RICHARD HILL was educated at Exeter College, Oxford.
His first curacy was at Grade, a village in Cornwall, and later he became perpetual curate at West Alvington, Devon. He very soon became exercised about his position in the Established Church, and, retiring from it, associated himself in its earliest days with the "brethren movement."
As Mrs. Trotter has well said: "The inspiration came to them at first alone, and not under the influence of large multitudes, neither did it die out, but energised and sustained them in lives of unusual toil and unusual length."
Mr. Hill lived at Plymstock, and there Mr. Darby stayed with him on coming to Plymouth, Mr. Hill having "gathered simply to the Name" before that time. Passing through the crisis of the divisions which arose among these dear people — described as "the Lord's grief, the saints' sorrow, and the devil's glee" — Mr. Hill took his part, as many of the tracts of that time bearing his name testify. He also wrote sacred poetry.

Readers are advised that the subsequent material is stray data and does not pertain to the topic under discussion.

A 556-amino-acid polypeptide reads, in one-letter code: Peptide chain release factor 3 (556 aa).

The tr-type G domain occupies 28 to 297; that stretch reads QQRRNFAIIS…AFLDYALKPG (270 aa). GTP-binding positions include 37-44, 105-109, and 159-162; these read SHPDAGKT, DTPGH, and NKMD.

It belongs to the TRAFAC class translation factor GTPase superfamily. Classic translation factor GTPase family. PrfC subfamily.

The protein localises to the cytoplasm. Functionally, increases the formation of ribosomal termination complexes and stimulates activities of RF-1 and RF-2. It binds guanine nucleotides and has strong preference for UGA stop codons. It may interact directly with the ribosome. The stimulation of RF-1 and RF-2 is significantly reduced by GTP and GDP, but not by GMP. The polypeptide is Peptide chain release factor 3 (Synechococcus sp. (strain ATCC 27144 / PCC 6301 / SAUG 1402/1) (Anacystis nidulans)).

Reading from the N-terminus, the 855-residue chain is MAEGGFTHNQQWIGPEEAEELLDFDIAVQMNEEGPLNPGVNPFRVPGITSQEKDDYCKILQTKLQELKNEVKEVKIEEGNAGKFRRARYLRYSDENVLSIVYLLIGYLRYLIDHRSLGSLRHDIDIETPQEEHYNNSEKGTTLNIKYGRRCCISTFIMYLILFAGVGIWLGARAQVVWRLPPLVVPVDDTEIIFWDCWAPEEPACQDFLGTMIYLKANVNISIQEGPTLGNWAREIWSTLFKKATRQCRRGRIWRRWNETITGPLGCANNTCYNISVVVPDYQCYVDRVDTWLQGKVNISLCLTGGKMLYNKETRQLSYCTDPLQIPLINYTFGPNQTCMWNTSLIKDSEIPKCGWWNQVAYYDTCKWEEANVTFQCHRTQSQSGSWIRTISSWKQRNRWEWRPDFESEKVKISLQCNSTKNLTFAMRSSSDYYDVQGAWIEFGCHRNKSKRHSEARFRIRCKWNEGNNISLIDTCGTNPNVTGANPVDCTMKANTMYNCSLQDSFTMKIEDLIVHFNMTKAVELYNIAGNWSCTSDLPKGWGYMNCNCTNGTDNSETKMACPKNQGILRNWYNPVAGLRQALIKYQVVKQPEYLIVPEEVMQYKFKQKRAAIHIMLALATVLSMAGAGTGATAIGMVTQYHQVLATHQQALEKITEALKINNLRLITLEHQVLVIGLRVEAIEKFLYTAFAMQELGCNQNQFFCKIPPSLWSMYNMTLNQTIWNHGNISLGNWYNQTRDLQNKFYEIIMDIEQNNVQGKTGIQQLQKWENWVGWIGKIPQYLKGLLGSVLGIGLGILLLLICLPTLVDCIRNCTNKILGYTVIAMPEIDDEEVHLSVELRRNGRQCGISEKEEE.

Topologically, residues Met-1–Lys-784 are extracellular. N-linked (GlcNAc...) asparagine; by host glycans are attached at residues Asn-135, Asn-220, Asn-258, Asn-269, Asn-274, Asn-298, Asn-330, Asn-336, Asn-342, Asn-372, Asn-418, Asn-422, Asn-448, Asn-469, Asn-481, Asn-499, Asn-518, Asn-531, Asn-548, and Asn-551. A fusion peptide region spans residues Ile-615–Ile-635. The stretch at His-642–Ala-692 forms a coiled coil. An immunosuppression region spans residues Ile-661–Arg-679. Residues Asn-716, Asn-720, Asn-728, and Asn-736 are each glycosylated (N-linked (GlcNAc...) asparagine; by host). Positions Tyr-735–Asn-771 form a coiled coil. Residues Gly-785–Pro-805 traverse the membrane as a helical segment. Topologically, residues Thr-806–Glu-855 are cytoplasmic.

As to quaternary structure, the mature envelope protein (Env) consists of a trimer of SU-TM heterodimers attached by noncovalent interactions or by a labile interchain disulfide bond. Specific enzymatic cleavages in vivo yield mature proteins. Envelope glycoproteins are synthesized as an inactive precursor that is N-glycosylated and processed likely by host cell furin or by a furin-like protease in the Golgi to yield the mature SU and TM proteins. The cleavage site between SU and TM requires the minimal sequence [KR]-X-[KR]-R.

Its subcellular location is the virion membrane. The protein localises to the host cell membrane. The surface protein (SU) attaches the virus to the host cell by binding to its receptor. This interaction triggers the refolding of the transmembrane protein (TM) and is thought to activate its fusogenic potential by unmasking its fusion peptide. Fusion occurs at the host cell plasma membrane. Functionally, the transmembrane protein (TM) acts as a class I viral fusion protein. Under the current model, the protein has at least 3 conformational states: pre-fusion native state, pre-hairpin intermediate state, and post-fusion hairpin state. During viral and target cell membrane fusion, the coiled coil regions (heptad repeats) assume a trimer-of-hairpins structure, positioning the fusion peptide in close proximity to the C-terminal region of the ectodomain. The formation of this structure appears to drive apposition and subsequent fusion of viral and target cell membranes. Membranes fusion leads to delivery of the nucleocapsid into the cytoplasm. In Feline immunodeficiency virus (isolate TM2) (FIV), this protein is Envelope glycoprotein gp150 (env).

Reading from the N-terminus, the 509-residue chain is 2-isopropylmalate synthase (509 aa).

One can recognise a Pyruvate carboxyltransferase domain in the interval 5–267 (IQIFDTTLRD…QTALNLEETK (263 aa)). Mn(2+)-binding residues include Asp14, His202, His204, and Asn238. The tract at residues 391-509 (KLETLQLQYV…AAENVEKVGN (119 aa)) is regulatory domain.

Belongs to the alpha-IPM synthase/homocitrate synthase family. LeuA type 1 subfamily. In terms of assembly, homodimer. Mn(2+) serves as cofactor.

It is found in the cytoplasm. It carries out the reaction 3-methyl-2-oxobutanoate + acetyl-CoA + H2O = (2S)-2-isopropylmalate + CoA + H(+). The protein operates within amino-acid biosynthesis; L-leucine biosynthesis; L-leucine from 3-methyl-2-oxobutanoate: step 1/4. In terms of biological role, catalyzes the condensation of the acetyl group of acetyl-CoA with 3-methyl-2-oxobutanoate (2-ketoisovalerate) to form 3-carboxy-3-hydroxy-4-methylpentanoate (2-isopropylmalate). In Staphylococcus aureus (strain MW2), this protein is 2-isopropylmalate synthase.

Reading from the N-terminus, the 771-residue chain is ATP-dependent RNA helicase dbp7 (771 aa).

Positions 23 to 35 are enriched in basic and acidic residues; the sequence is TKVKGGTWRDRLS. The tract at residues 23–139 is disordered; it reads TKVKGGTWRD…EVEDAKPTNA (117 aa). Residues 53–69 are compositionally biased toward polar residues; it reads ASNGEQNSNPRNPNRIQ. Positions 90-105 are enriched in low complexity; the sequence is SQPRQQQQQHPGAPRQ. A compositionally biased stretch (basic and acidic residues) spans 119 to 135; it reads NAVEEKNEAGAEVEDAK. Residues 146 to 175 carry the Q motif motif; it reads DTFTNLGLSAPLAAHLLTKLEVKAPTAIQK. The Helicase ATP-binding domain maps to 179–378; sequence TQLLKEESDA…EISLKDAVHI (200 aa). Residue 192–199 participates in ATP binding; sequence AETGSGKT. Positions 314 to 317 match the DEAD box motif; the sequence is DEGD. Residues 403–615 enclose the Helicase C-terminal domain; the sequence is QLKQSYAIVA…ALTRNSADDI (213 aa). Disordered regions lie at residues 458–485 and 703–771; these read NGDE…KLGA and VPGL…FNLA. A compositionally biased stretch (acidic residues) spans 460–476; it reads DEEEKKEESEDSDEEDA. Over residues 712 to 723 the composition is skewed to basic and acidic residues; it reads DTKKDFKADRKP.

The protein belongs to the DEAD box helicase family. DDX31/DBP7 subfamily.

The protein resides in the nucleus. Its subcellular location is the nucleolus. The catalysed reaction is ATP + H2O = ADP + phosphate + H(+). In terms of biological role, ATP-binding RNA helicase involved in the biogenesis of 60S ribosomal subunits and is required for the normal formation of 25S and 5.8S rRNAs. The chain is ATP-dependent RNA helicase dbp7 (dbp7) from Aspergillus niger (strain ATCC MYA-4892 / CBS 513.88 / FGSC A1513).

Mr. Hill married a sister of the well-known Mr. H. W. Soltau, and having been born on December 23, 1799, passed away on March 11, 1880, at Bath, in an honoured old age and much respected. One of his sons, also Richard Hill, in happy fellowship with "brethren," was from its inception and for upwards of thirty years Honorary Secretary of the China Inland Mission. He, together with his brother Henry, a valued teacher at the St. Mary Church Meeting, Torquay, have departed to be with Christ, which is far better.
Can anyone give more details on Richard Hill?
What was his course after the 48 division?
Also wondered if the Richard Hill on here, a missionary in Persia, is related? Maybe a grandson ... http://jfredmacdonald.com/worldwarone1914-1918/persia-15what-about-persia.html
He is another one buried in Kensal Green cemetery.
Found the following little bit on Ancestry which gives some more info on him;
Richard was born at Carwythenack in Cornwall.
After leaving Oxford University, he was giving a living and became a Clerk in Holy Orders, Patron of St. Keverne in Cornwall and vicar of West Alvington, near Kingsbridge in Devon.
However, a some years later, impressed by the new evangelical mission of John Nelson Darby and disillusioned with the Church of England, he resigned the priesthood and sold his patronage to his cousin Frederick Hill of Helston. After leaving West Alvington he moved to Plymouth with his family in order to help form the Plymouth Brethren.